Influencer “CJ Operamericano,” who works with brands including FabFitFun and Byte, said that for her brand deals, “None have been affected as of yet.”
“I think brands are wanting to get their TikTok ads in while they can,” she said. She noted that, if TikTok were banned, she would focus on Instagram and Snapchat, followed by YouTube and Twitch.
But the uncertainty means that many brands are only focusing on using TikTok to hit their KPIs in the short term.
“All of our active campaigns have continued to move forward, full speed ahead, over the past months,” said Evan Horowitz, founder of creative agency Movers + Shakers. “Some brands who haven’t yet started on the app are still waiting to see how everything plays out.”
“If you’re a brand, you’re not going to commit $5 to 10 million of next year’s marketing spend on TikTok if you don’t even know it’s going to be there,” said Gagliese.
Detert noted the looming November 12 deadline in Trump’s new executive order — that’s when American brands advertising on the platform could start being penalized.
“After that date, that would be something where a brand would probably be sent a cease and desist, or some sort of letter saying, ‘Do not proceed with advertising on the platform,’” said Detert. “Most brands — even before that, especially any Fortune 1,000 brands — would probably not plan to run something past that date. It’s definitely something that’s going to affect a lot of budgets and a lot of spend.”
The advice that agencies are giving to brands is the same strategy that they are pursuing: diversification.
“Our advice to marketers right now is to create strong influencer-led, branded content that could live across TikTok, Instagram Reels and Triller, and then just post on all three platforms,” said James Cadwallader, the co-founder and CCO of Kyra TV. He admits that none of these platforms have yet emerged as the winner in the battle to be TikTok’s replacement if it were to be banned. Reels, he said, is “a bit of a Zuck move” and “lacks a certain community and feeling” that TikTok was able to generate. Triller, meanwhile, is “a lot clunkier to use” than TikTok.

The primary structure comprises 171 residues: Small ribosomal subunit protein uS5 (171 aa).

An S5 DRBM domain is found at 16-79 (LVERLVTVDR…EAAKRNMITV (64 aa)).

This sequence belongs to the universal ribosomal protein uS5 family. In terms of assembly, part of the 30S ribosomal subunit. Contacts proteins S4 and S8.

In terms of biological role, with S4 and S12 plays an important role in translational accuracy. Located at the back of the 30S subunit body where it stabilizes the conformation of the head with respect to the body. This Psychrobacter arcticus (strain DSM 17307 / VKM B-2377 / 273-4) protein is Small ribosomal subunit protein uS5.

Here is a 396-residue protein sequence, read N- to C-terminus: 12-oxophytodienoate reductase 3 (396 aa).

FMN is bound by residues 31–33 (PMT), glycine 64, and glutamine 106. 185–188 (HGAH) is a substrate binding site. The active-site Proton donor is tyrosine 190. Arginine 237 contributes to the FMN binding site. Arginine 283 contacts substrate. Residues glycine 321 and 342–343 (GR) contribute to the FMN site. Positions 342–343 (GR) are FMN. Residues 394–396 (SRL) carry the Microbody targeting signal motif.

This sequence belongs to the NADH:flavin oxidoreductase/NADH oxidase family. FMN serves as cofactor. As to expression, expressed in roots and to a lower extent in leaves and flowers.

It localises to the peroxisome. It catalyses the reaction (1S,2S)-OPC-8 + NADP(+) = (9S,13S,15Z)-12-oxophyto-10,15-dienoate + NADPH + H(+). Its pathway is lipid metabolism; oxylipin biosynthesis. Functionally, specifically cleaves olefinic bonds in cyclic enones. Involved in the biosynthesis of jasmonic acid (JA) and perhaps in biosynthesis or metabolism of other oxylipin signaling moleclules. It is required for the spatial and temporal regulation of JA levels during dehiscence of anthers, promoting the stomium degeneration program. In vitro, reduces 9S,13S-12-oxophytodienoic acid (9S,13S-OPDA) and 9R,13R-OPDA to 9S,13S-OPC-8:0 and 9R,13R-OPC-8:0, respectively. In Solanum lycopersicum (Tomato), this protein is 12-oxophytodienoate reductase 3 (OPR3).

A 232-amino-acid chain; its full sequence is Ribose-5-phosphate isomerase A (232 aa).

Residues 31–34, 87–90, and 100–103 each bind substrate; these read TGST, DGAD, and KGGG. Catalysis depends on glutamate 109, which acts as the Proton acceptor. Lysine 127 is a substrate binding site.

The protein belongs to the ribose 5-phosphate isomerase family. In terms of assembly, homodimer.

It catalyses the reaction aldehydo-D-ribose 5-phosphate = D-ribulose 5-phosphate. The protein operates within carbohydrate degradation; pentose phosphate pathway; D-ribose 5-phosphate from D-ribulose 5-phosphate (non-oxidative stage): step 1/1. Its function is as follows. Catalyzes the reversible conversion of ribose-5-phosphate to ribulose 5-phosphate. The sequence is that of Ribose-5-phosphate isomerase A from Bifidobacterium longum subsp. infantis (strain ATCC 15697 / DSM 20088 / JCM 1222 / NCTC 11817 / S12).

“If I had to put money on where audiences would go, it would probably be Triller,” said Cadwallader. “Right now, the fact that the D’Amelios [Charlie and Dixie] and Addison Rae have just joined definitely helps.”
Detert said a big question from brands that don’t yet have a TikTok presence or have only done sponsored content is whether they should start their own branded TikTok account. He suggested to them to wait it out and only do sponsored campaigns for now. “If a ban happens, then no one will be there at some point in the future,” he said.
The uncertainty of the situation means that millions of dollars hang in the balance for brands, agencies and influencers.
“We live in such a world of uncertainty that it’s almost like, at some point, you’re better off not contingency planning and just rolling with it,” said Gagliese.
“For us, it’s disruptive,” said Detert of the business impact. He noted that the contingency plan for his business would be to “replan and change content” to other platforms. He added, that as a result of the Covid-19 pandemic and the Black Lives Matter protests, the company has already been regularly making significant changes to campaigns in a short time frame.
“We’re getting used to it,” he said.